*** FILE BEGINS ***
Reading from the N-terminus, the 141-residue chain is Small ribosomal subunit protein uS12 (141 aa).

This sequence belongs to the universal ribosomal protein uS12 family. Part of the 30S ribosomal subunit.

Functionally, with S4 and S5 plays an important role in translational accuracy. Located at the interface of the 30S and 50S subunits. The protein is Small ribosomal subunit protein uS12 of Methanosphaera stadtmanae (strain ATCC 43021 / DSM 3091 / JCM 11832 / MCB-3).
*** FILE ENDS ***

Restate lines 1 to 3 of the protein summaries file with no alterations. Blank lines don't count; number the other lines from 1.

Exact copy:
Reading from the N-terminus, the 141-residue chain is Small ribosomal subunit protein uS12 (141 aa).

This sequence belongs to the universal ribosomal protein uS12 family. Part of the 30S ribosomal subunit.

Functionally, with S4 and S5 plays an important role in translational accuracy. Located at the interface of the 30S and 50S subunits. The protein is Small ribosomal subunit protein uS12 of Methanosphaera stadtmanae (strain ATCC 43021 / DSM 3091 / JCM 11832 / MCB-3).